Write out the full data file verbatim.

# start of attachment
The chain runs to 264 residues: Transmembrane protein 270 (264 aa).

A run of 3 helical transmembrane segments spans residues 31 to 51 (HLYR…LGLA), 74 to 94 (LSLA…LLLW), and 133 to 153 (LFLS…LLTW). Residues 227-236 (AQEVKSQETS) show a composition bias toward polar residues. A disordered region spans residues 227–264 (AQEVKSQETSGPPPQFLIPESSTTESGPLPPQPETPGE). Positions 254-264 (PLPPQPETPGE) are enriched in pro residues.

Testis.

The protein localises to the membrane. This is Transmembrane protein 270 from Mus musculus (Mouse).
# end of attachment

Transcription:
The chain runs to 264 residues: Transmembrane protein 270 (264 aa).

A run of 3 helical transmembrane segments spans residues 31 to 51 (HLYR…LGLA), 74 to 94 (LSLA…LLLW), and 133 to 153 (LFLS…LLTW). Residues 227-236 (AQEVKSQETS) show a composition bias toward polar residues. A disordered region spans residues 227–264 (AQEVKSQETSGPPPQFLIPESSTTESGPLPPQPETPGE). Positions 254-264 (PLPPQPETPGE) are enriched in pro residues.

Testis.

The protein localises to the membrane. This is Transmembrane protein 270 from Mus musculus (Mouse).